It's important to keep in mind that supplements haven't been tested for safety and dietary supplements are largely unregulated. In some cases, the product may deliver doses that differ from the specified amount for each herb. In other cases, the product may be contaminated with other substances such as metals. Also, the safety of supplements in pregnant women, nursing mothers, children, and those with medical conditions or who are taking medications has not been established. 

Learn more about using dietary supplements safely.

Environmental advocates say that the use of shark cartilage contributes to decline in shark populations throughout the world.

Alternatives to Shark Cartilage

To boost your defense against cancer, it's important to avoid smoking, limit your alcohol intake, exercise regularly, and maintain a healthy weight. There's also some evidence that people with a diet high in antioxidants may have a lower risk for cancer. In addition, maintaining optimal levels of vitamin D might help protect against some forms of cancer.

If you're seeking a natural remedy for psoriasis, research suggests that omega-3 fatty acids, aloe vera, and capsaicin cream may alleviate psoriasis symptoms.

Where To Find It

Available for purchase online, supplements containing shark cartilage are found in some natural-foods stores, drugstores, and stores specializing in dietary supplements.

Using Shark Cartilage for Health

Due to the limited research, it's too soon to recommend shark cartilage as a treatment for any condition. It's also important to note that treating a chronic condition or major disease (such as cancer) with shark cartilage and avoiding or delaying standard care can have serious consequences. If you're considering using shark cartilage for any health purpose, make sure to consult your physician first.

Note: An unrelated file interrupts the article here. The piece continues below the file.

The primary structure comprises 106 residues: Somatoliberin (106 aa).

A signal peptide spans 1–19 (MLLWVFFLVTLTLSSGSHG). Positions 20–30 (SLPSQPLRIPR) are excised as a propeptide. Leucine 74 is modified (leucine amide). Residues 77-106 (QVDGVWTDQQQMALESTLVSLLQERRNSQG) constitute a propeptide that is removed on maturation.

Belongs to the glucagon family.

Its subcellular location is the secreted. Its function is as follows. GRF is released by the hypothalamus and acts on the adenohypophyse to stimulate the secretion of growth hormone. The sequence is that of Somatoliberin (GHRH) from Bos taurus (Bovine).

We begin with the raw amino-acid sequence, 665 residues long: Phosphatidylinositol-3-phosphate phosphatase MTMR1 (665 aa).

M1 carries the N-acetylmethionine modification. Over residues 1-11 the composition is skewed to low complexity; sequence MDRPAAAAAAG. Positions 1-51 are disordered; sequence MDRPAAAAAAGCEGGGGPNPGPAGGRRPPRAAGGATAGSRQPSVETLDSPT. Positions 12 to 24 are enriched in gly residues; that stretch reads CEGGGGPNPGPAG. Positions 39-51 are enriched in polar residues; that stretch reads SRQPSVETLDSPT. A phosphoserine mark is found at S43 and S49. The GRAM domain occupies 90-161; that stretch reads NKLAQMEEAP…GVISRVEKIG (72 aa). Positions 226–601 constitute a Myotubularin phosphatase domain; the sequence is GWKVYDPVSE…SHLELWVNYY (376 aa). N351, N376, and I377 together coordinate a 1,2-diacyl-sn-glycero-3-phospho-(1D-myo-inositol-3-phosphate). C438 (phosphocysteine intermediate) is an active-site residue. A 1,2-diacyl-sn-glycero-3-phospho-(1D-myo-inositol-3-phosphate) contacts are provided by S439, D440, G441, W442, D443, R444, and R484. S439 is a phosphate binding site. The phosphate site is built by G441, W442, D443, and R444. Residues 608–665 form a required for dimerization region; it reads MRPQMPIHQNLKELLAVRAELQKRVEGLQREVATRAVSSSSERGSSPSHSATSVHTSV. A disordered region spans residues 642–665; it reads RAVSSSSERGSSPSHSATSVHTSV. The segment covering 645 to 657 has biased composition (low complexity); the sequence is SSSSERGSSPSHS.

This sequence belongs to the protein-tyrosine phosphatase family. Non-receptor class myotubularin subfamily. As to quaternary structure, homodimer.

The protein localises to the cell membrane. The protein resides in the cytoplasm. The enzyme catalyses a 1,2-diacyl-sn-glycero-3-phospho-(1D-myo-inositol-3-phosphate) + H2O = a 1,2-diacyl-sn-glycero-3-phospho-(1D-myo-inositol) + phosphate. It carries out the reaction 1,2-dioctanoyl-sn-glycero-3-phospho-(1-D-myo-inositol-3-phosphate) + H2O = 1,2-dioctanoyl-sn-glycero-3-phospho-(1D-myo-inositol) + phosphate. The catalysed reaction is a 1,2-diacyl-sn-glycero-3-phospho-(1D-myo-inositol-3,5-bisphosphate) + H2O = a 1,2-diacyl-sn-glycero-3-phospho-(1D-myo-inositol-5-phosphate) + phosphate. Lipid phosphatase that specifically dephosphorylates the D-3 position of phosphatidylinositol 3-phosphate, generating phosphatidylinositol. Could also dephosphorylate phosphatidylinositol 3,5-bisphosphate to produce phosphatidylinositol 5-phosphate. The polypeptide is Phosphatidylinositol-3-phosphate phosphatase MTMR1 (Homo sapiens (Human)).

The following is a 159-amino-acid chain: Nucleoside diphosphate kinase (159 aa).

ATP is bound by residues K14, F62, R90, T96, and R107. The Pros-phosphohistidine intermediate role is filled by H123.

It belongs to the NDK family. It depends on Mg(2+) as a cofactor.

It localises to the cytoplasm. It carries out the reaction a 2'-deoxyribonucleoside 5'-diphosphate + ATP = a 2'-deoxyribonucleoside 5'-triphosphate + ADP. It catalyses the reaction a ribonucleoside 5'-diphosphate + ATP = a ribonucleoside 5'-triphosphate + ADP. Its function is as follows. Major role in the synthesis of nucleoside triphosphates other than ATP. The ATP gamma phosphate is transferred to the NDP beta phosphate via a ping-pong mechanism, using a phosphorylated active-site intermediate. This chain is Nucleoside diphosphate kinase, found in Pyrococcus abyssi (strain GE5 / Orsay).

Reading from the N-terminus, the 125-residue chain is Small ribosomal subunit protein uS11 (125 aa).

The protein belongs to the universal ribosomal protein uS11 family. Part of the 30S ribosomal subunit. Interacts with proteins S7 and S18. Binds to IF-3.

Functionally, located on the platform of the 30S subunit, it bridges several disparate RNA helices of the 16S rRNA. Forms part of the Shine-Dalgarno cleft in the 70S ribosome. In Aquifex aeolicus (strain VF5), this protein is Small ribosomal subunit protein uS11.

American Cancer Society. "Shark Cartilage." December 2012.

Gingras D, Renaud A, Mousseau N, Béliveau R. "Shark cartilage extracts as antiangiogenic agents: smart drinks or bitter pills?" Cancer Metastasis Rev. 2000;19(1-2):83-6.

Miller DR, Anderson GT, Stark JJ, Granick JL, Richardson D. "Phase I/II trial of the safety and efficacy of shark cartilage in the treatment of advanced cancer." J Clin Oncol. 1998 Nov;16(11):3649-55.

Loprinzi CL, Levitt R, Barton DL, Sloan JA, Atherton PJ, Smith DJ, Dakhil SR, Moore DF Jr, Krook JE, Rowland KM Jr, Mazurczak MA, Berg AR, Kim GP; North Central Cancer Treatment Group. "Evaluation of shark cartilage in patients with advanced cancer: a North Central Cancer Treatment Group trial." Cancer. 2005 Jul 1;104(1):176-82.

Ostrander GK, Cheng KC, Wolf JC, Wolfe MJ. "Shark cartilage, cancer and the growing threat of pseudoscience." Cancer Res. 2004 Dec 1;64(23):8485-91.

Sauder DN, Dekoven J, Champagne P, Croteau D, Dupont E. "Neovastat (AE-941), an inhibitor of angiogenesis: Randomized phase I/II clinical trial results in patients with plaque psoriasis." J Am Acad Dermatol. 2002 Oct;47(4):535-41.

Disclaimer: The information contained on this site is intended for educational purposes only and is not a substitute for advice, diagnosis or treatment by a licensed physician. It is not meant to cover all possible precautions, drug interactions, circumstances or adverse effects. You should seek prompt medical care for any health issues and consult your doctor before using alternative medicine or making a change to your regimen.